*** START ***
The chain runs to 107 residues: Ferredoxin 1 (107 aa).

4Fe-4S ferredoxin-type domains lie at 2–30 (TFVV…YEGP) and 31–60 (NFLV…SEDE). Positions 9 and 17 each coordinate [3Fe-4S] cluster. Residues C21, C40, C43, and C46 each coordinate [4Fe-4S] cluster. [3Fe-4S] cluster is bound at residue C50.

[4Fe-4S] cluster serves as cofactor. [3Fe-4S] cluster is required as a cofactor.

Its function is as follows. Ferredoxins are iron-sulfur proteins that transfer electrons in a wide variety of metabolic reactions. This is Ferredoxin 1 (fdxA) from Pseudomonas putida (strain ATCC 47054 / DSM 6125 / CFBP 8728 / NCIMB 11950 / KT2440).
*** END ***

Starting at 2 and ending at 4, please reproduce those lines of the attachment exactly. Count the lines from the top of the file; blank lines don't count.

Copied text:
4Fe-4S ferredoxin-type domains lie at 2–30 (TFVV…YEGP) and 31–60 (NFLV…SEDE). Positions 9 and 17 each coordinate [3Fe-4S] cluster. Residues C21, C40, C43, and C46 each coordinate [4Fe-4S] cluster. [3Fe-4S] cluster is bound at residue C50.

[4Fe-4S] cluster serves as cofactor. [3Fe-4S] cluster is required as a cofactor.

Its function is as follows. Ferredoxins are iron-sulfur proteins that transfer electrons in a wide variety of metabolic reactions. This is Ferredoxin 1 (fdxA) from Pseudomonas putida (strain ATCC 47054 / DSM 6125 / CFBP 8728 / NCIMB 11950 / KT2440).